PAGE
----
Yuri Andropov in his prime (really old).Eduard Pesov/Sputnik
Born on June 15, 1914, Yuri Andropov spent just the last 15 months of his life as the leader of the Soviet apparatus, with his health rapidly deteriorating. Nevertheless, before that, he was in charge of the KGB, the powerful intelligence agency, for about 15 years. Some people consider him a rigorous bureaucrat, some – a liberal who would have managed to escape the USSR's collapse if he had had enough time. So who was he?
Andropov (second left) standing among the other Soviet party bosses, including Leonid Brezhnev.
Andropov himself always was vague about his life, starting from his family roots. Rumors had circulated that his grandfather was a rich merchant of Jewish origin – but Andropov always denied it. He also never spoke of his own family: for five years he was married and had a son, but hardly communicated with him or his ex-wife after the divorce.
Professionally, Andropov was a man of secrets as well – the high post he took required that. “People barely knew him as the KGB chief; in every country, people who lead the secret service don’t usually seek publicity and cannot expect to be popular. Especially in such a country as the USSR,” wrote publicist Roy Medvedev in his book Unknown Andropov. And when he suddenly went public, inheriting power from Leonid Brezhnev in 1982, he reigned too short a time to shape any meaningful public image.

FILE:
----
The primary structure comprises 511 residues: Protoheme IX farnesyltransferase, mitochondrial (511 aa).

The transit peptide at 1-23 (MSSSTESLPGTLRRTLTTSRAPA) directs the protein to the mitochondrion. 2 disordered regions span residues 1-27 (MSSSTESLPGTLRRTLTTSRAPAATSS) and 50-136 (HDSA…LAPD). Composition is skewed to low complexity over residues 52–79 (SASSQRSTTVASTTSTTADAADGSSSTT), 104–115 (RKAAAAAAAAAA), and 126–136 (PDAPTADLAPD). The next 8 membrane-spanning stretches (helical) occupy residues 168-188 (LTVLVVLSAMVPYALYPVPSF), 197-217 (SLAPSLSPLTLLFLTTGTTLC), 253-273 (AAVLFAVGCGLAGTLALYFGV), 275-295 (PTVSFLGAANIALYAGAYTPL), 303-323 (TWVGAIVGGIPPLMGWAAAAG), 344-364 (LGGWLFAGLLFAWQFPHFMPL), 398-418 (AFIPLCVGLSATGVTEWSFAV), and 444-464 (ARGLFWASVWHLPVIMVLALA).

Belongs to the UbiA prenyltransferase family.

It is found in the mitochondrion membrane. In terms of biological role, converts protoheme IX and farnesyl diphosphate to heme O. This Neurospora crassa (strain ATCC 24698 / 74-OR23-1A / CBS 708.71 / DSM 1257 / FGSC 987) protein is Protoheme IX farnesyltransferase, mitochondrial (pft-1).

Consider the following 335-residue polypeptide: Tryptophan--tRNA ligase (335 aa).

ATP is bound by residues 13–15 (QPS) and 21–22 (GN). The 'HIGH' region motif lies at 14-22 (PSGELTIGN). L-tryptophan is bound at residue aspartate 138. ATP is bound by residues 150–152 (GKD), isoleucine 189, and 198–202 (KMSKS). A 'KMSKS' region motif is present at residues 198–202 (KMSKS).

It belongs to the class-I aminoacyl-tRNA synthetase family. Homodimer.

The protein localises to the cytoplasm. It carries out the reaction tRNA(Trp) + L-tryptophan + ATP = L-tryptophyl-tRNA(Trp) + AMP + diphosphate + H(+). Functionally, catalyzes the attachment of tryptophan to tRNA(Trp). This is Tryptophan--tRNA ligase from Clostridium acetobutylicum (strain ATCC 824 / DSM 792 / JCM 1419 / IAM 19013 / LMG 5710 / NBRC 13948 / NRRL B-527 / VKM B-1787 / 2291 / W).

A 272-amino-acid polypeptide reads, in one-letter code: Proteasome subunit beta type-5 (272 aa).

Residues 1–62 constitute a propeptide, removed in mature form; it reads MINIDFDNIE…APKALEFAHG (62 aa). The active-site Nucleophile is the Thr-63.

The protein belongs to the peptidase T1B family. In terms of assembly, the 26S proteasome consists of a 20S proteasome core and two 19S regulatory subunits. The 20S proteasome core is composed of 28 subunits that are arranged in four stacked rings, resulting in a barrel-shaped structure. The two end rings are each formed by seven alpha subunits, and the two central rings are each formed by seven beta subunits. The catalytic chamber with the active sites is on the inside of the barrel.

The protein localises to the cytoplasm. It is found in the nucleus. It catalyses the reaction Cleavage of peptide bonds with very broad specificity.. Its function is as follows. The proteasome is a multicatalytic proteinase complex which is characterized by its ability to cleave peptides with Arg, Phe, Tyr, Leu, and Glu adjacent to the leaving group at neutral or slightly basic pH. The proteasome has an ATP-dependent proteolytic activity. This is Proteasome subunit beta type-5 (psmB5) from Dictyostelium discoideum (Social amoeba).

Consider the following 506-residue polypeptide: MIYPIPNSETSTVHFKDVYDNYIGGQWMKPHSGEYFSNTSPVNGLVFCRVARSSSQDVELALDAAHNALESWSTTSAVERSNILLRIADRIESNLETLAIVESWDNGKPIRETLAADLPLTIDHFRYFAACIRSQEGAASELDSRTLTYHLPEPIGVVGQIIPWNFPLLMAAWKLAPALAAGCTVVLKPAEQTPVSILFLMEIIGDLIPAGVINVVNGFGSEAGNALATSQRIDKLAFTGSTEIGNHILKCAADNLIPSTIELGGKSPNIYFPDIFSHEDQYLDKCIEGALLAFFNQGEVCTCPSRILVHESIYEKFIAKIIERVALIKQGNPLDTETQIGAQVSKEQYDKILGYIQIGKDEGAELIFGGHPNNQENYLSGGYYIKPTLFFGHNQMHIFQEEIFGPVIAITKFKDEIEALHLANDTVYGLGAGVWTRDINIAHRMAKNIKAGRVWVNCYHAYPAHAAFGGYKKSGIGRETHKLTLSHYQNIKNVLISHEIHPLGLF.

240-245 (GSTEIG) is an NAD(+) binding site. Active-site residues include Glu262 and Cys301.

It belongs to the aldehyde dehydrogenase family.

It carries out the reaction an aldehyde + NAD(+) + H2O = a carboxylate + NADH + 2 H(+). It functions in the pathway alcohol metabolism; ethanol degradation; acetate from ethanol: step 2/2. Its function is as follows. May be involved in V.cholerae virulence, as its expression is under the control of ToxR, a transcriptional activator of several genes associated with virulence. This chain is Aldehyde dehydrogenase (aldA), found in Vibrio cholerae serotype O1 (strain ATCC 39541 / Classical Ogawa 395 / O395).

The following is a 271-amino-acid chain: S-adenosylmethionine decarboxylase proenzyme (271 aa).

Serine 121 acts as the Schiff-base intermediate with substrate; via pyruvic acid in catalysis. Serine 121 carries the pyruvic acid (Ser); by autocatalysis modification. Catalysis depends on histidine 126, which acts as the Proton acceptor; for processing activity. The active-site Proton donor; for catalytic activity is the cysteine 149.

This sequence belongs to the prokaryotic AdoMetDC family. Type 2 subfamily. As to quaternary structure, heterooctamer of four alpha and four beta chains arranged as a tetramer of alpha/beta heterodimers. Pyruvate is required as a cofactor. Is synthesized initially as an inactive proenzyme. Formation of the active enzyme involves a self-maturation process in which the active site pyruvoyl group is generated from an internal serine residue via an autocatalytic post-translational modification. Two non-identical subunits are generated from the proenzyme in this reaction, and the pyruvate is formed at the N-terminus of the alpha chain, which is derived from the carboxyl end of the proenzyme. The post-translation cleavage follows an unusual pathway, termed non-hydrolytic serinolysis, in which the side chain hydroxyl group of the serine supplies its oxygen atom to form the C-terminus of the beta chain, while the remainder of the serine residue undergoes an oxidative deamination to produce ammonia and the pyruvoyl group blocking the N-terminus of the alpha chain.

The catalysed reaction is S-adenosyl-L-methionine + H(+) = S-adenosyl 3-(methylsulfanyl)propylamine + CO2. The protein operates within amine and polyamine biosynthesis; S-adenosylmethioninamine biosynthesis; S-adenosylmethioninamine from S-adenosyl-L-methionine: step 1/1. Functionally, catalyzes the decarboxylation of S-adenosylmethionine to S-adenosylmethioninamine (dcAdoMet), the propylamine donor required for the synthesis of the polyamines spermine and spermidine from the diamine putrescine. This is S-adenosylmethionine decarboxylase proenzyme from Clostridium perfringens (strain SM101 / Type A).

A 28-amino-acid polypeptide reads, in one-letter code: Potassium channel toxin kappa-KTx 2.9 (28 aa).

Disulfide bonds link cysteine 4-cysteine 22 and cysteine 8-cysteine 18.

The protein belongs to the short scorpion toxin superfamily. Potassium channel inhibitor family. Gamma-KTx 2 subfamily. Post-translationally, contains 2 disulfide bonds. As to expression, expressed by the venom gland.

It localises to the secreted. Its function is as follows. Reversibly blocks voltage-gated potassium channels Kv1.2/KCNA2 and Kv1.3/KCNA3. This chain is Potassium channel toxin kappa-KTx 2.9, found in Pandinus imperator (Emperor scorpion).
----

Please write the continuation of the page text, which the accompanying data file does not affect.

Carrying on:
The revolt of the Hungarian people against the Socialist government (Budapest, November 1956). As a Soviet ambassador, Andropov helped to suppress the revolt.Getty Images
Andropov’s career moved up rapidly when was appointed ambassador to Hungary in the Ministry of Foreign Affairs in 1954. Two years later, the Hungarian uprising broke out – a part of society was demanding independence from the socialist state.
It quickly turned into an armed conflict. Andropov called the events “counter-revolutionary, an anti-social riot” while communicating with Soviet leaders and supported the idea of helping the Hungarian socialist government by sending troops. He coordinated the actions of the pro-Soviet forces in Hungary, which, along with the arrival of Soviet soldiers, helped to keep Hungary socialist. More than 2,500 people died during the conflict.
In 1957, Andropov left Hungary for Moscow – but never forgot the image of enraged crowds killing police officials. Soviet diplomat Oleg Troyanovsky remembered: “Andropov kept on speaking about the events of 1956 in Hungary. He often said: ‘You can’t imagine what it is – hundreds of thousands of people flooding the streets, completely out of control’.” Troyanovsky believed that Andropov feared to see such a scene in the USSR – and did all he could to prevent it.
Yury Andropov in 1962.Vladimir Savostyanov/TASS